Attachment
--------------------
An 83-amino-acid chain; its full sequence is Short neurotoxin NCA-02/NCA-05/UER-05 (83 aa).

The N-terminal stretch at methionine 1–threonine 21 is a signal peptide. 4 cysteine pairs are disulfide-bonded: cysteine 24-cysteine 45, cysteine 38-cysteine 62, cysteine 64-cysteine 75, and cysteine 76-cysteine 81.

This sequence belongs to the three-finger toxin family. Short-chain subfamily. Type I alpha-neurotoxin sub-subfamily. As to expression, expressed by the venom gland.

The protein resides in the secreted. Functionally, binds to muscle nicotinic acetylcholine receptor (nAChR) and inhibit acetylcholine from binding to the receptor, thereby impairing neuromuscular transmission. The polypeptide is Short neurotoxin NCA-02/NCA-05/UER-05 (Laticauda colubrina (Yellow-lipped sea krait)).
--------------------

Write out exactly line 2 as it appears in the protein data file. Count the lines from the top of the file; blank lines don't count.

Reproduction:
The N-terminal stretch at methionine 1–threonine 21 is a signal peptide. 4 cysteine pairs are disulfide-bonded: cysteine 24-cysteine 45, cysteine 38-cysteine 62, cysteine 64-cysteine 75, and cysteine 76-cysteine 81.